In addition to an all-expenses-paid three-month scholarship at any three-Michelin-starred restaurant of his choice, Sablon will also have scheduled into his diary three other trips that he has won, courtesy of the Roux Scholarship. They include a week’s work experience in New York, with Restaurant Associates, a visit to the wine cellars of Champagne Gosset in Aÿ, and a tour of the Caffé Musetti roasting factory in Milan, sponsored by L’Unico.


Sablon’s other prizes included a cheque for £3,000, a set of Global knives, worth £1,000, an engraved three-quart saucier from All-Clad, a magnum of both Champagne Gosset Grand Rosé and Grande Reserve, and a one-year subscription to Caterer and Hotelkeeper.


The five remaining finalists were each presented with £750 to help further their career development, a engraved one-quart saucier from All-Clad, two personalised Bragard chef’s jackets, a bottle of Champagne Gosset Grande Reserve, a one-day course at the Fairfax Meadow Butchery School, one year’s complimentary membership of the Institute of Hospitality (formerly the HCIMA) and a seven-piece set of Global knives worth £250.


The competition was also supported by British Airways Inflight Service, Castello Monte Vibiano Vecchio Olive Oil and the Savoy Educational Trust.


The tasks


Tournedos Rachel (from Auguste Escoffier, Ma Cuisine)


Ingredients
(Serves four)


Seasoning
4 tournedos, about 220g each
4 slices beef marrow
Bordelaise sauce (see below)
4 artichoke bottoms
Asparagus tips


Method


Season and sauté the tournedos and cook rare. Arrange on a serving dish, with two of them served on top of a crouton, which has been cooked in clarified butter. Put a slice of beef marrow on each and cover with sauce.


Garnish with braised artichoke bottom topped with asparagus tips.


Potatoes Duchesse will have to be made and piped around the dish, to your liking.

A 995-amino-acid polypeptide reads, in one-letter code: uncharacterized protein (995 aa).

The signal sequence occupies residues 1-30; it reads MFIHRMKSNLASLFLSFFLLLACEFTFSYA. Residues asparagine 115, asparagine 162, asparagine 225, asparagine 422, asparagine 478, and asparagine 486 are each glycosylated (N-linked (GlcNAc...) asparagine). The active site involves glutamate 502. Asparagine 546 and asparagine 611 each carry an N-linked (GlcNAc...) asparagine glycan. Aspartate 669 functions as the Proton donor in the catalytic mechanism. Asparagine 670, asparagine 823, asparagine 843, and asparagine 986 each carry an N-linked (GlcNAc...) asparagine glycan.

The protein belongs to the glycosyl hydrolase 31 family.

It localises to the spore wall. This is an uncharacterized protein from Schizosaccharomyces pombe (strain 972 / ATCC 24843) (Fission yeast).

Bordelaise Sauce
(from Sauces by Michel Roux)


Ingredients
40g shallots, finely chopped
8 white peppercorns, crushed
200ml claret
300ml veal stock
1 small bouquet garni
100g beef marrow, soaked in iced water
30g butter, chilled and diced


Method
Put the shallot, crushed peppercorns and claret in a saucepan, set over high heat and reduce the wine by one-third. Add the veal stock and bouquet garni and bubble gently for about 20 minutes, or until the sauce will lightly coat the back of a spoon. Pass it through a wire-mesh conical sieve into another saucepan.


Drain the beef marrow and cut it into small pieces. Place in a small saucepan, cover with a little cold water and salt lightly. Set over medium heat and bring to about 80°C. Immediately turn off the heat, leave the marrow for 30 seconds, then drain it carefully.


Season the sauce with salt and pepper to taste, whisk in the butter, add the well-drained beef marrow and serve immediately in a sauce boat (a small amount).


Macaroni Souffle


Ingredients – macaroni, milk, flour, eggs, butter, grated Gruyère cheese and nutmeg – were supplied for this dish, but no recipe. The soufflé had to be served at the same time as the tournedos.


Orders are ticked off on a sheet of paper at a wood bar where Japanese style curtains conceal the chefs and a red bell summons a pair of hands through the norin to fetch the order. 


Subsequent fillings of the bowl are achieved by placing the bowl in a corner where radio waves detect its presence.


Another pair of hands will then appear to whisk away the empty bowl and replace it with a fresh one.